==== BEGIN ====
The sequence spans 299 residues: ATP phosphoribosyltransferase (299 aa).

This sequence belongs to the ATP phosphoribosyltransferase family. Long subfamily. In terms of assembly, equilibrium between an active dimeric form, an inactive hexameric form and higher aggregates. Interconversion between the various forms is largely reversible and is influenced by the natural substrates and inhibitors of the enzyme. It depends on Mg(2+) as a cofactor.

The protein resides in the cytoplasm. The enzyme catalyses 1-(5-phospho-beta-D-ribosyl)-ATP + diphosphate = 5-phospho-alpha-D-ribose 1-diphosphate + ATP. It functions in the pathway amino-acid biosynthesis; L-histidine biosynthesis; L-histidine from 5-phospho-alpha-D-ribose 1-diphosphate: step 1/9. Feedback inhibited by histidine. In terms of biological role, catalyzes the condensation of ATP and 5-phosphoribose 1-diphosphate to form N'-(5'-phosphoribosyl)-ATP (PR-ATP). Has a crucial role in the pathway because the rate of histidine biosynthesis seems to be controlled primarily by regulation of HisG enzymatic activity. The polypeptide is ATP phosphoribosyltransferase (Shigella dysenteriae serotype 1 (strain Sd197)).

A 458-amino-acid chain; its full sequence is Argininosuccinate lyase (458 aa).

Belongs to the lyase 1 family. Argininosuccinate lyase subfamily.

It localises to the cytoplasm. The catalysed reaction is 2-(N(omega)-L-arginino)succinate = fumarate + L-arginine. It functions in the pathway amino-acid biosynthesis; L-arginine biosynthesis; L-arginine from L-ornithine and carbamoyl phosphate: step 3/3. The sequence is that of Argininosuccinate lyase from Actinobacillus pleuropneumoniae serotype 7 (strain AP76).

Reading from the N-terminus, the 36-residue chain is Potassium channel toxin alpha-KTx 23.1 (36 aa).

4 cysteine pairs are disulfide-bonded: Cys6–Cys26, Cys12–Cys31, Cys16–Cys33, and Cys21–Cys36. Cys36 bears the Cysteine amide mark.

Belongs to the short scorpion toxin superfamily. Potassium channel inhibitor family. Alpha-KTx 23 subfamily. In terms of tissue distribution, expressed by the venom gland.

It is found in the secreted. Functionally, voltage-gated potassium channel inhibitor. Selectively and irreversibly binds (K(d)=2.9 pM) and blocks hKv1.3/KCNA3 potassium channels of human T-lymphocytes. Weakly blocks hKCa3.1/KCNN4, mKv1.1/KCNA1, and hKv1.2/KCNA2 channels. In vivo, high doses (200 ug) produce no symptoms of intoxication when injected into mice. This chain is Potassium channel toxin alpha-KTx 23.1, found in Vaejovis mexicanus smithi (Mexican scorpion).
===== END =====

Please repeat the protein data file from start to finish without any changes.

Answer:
The sequence spans 299 residues: ATP phosphoribosyltransferase (299 aa).

This sequence belongs to the ATP phosphoribosyltransferase family. Long subfamily. In terms of assembly, equilibrium between an active dimeric form, an inactive hexameric form and higher aggregates. Interconversion between the various forms is largely reversible and is influenced by the natural substrates and inhibitors of the enzyme. It depends on Mg(2+) as a cofactor.

The protein resides in the cytoplasm. The enzyme catalyses 1-(5-phospho-beta-D-ribosyl)-ATP + diphosphate = 5-phospho-alpha-D-ribose 1-diphosphate + ATP. It functions in the pathway amino-acid biosynthesis; L-histidine biosynthesis; L-histidine from 5-phospho-alpha-D-ribose 1-diphosphate: step 1/9. Feedback inhibited by histidine. In terms of biological role, catalyzes the condensation of ATP and 5-phosphoribose 1-diphosphate to form N'-(5'-phosphoribosyl)-ATP (PR-ATP). Has a crucial role in the pathway because the rate of histidine biosynthesis seems to be controlled primarily by regulation of HisG enzymatic activity. The polypeptide is ATP phosphoribosyltransferase (Shigella dysenteriae serotype 1 (strain Sd197)).

A 458-amino-acid chain; its full sequence is Argininosuccinate lyase (458 aa).

Belongs to the lyase 1 family. Argininosuccinate lyase subfamily.

It localises to the cytoplasm. The catalysed reaction is 2-(N(omega)-L-arginino)succinate = fumarate + L-arginine. It functions in the pathway amino-acid biosynthesis; L-arginine biosynthesis; L-arginine from L-ornithine and carbamoyl phosphate: step 3/3. The sequence is that of Argininosuccinate lyase from Actinobacillus pleuropneumoniae serotype 7 (strain AP76).

Reading from the N-terminus, the 36-residue chain is Potassium channel toxin alpha-KTx 23.1 (36 aa).

4 cysteine pairs are disulfide-bonded: Cys6–Cys26, Cys12–Cys31, Cys16–Cys33, and Cys21–Cys36. Cys36 bears the Cysteine amide mark.

Belongs to the short scorpion toxin superfamily. Potassium channel inhibitor family. Alpha-KTx 23 subfamily. In terms of tissue distribution, expressed by the venom gland.

It is found in the secreted. Functionally, voltage-gated potassium channel inhibitor. Selectively and irreversibly binds (K(d)=2.9 pM) and blocks hKv1.3/KCNA3 potassium channels of human T-lymphocytes. Weakly blocks hKCa3.1/KCNN4, mKv1.1/KCNA1, and hKv1.2/KCNA2 channels. In vivo, high doses (200 ug) produce no symptoms of intoxication when injected into mice. This chain is Potassium channel toxin alpha-KTx 23.1, found in Vaejovis mexicanus smithi (Mexican scorpion).